Sexual Dysfunction and Therapy
Sexual Dysfunctions such as premature ejaculation in men and Inability to have orgasms in women have been the cause of a great deal of mental anguish, not to mention marital friction. Most Americans either have a sexual dysfunction or are affected by one in their partner. However, thanks to the likes of Masters and Johnson who have written several publications to help us understand the causes of sexual dysfunction and the rapid treatment therapy for such disorders, several options are now available to help with this problem. A sexual dysfunction is any one of various disturbances or impairments of sexual functioning (Janet Shibley Hyde 1990). Although this definition may seem fairly simple, in practice it can be very difficult to determine exactly when something is a sexual dysfunction. No one knows the exact number of people with sexual dysfunctions, what is known though, is the number of people who actually go out and seek some kind of treatment for the problem, and these are fewer than those of people who have a dysfunction but suffer quietly and never seek therapy because of ignorance or embarrassment. In this paper I am going to discuss the various kinds of sexual dysfunctions found in men: erectile dysfunction (impotence), premature ejaculation and inhibited ejaculation their causes and also the various treatment methods available for such disorders.
Erectile dysfunction (Impotence)
In 1992, the National Institutes of Health defined erectile dysfunction as the inability to attain or sustain an erection adequate for satisfactory sexual intercourse. "Erectile Dysfunction" is more precise than impotence, a term that some associate with being sterile or lacking strength, vigor, or power. The condition is called primary sexual dysfunction if a man has never in his life achieved or maintained an erection for coitus. If a man has previously had at least one successful coitus and then subsequent failure his condition is called secondary sexual dysfunction (Bernard Goldstein 1976). Masters and Johnson also classified a man as secondarily dysfunctional if he has erection problems 25% or more of the time in sexual encounters.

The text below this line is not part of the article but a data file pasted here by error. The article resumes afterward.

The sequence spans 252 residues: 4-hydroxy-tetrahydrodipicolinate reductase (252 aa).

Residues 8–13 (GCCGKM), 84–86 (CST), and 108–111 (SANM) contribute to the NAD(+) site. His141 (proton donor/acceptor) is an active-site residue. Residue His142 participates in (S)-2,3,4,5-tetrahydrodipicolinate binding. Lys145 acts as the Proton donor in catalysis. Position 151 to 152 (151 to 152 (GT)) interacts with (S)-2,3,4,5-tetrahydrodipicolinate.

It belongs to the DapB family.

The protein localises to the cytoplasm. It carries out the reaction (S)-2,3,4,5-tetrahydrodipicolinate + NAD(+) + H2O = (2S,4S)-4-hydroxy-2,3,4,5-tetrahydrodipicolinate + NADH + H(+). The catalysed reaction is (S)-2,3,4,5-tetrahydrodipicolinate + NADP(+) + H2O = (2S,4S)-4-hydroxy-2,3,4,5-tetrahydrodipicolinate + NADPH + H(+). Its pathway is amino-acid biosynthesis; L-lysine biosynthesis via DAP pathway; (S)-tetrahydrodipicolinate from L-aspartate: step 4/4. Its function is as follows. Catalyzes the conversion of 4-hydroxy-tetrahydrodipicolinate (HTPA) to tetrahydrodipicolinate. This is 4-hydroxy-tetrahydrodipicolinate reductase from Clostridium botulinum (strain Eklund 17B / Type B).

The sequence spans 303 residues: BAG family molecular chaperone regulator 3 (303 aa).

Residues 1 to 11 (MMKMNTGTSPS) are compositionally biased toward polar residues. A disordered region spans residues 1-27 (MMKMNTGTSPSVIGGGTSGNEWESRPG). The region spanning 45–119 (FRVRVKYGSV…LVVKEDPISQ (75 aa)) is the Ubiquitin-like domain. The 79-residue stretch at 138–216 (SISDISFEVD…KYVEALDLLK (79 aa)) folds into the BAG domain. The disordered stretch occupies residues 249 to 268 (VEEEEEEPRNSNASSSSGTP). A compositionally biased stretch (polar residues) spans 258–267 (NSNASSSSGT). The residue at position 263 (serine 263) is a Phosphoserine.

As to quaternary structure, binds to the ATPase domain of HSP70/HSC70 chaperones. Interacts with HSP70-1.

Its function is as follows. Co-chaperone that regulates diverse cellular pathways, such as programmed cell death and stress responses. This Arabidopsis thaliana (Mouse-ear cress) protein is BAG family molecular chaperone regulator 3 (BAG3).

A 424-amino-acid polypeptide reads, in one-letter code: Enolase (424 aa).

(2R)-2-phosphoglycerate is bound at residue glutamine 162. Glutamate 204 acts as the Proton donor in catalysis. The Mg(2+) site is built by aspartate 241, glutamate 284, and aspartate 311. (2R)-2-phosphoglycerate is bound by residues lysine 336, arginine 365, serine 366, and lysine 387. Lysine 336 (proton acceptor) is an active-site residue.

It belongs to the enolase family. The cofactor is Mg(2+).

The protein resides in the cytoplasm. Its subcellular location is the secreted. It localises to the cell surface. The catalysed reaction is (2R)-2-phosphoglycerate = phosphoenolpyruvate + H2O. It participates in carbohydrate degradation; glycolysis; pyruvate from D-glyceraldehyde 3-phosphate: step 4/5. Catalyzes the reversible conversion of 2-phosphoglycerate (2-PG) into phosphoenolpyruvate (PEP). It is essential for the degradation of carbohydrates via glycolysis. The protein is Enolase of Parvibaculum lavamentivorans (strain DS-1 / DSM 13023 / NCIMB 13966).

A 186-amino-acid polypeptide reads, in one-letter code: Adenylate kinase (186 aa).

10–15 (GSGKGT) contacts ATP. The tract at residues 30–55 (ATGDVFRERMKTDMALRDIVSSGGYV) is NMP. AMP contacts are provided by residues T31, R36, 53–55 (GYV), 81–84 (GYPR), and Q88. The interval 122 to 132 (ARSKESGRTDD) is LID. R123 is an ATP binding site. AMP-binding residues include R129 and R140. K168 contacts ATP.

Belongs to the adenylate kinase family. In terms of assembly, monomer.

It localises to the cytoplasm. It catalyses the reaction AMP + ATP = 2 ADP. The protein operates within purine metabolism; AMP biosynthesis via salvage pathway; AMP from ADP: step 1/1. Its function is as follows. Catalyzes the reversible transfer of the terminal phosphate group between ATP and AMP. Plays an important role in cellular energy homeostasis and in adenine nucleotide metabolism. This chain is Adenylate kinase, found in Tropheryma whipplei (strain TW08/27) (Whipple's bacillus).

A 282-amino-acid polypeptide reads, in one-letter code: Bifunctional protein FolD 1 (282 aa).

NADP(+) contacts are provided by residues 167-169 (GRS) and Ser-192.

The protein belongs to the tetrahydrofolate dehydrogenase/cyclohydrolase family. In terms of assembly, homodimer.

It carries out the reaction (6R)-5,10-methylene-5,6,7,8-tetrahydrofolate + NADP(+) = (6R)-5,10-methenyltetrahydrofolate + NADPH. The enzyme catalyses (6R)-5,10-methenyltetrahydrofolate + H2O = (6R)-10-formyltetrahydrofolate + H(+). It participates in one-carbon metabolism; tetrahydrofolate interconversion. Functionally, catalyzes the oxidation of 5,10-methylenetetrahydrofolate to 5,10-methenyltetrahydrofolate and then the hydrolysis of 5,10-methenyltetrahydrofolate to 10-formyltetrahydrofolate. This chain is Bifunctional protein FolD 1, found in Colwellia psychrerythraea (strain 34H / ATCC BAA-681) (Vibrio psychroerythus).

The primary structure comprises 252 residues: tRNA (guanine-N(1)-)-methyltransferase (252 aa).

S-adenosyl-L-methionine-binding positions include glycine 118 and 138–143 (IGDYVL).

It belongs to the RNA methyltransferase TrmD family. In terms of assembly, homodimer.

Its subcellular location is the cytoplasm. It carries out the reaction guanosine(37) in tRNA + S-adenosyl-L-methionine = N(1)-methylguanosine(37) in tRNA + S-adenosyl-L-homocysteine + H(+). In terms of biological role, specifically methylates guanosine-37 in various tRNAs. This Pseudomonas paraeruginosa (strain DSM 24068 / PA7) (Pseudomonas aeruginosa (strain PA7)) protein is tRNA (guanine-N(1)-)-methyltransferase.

Among men seeking sex therapy, erectile dysfunction is the most common problem and secondary cases are more common than primary ones. It has been estimated that half of the general male population has experienced occasional episodes of erectile dysfunction, and this is certainly well within the range of normal sexual response (Kaplan, 1974). Erectile difficulties affect men of all ages, from teenagers to the elderly.
Some physicians have suggested that Erectile dysfunction is on the increase (Liddick). They further claim that female liberation and the increased demand for male performance are the primary causes of the increase, while other physicians and psychologists believe that numerous factors are involved. Fear of failure during intercourse represents the most common cause of Erectile Dysfunction in the United States (Masters and Johnson 1970). Ninety percent of all cases of Erectile dysfunction are caused by psychological factors, including past inhibitory experiences and negative reinforcement leading to "fear of coital failure" (Bernard Goldstein). Recent evidence indicates that continued heavy use of marijuana or alcohol may also cause erectile dysfunction. About 10% of the cases of ED are caused by biological diseases and malfunctions. 50% of diabetic (mellitus) men have ED, apparently due to the effects diabetes has on that part of the nervous system which controls both the urinary bladder and genital functions (Ellenberg). Other biological causes include a low testosterone level, disturbances in the circulatory and nervous systems, and abnormalities of genital anatomy.
Treatment of ED depends upon the cause. Ellenberg reports that in some cases of partial impotence a rubber band is wound around the base of the penis to help...
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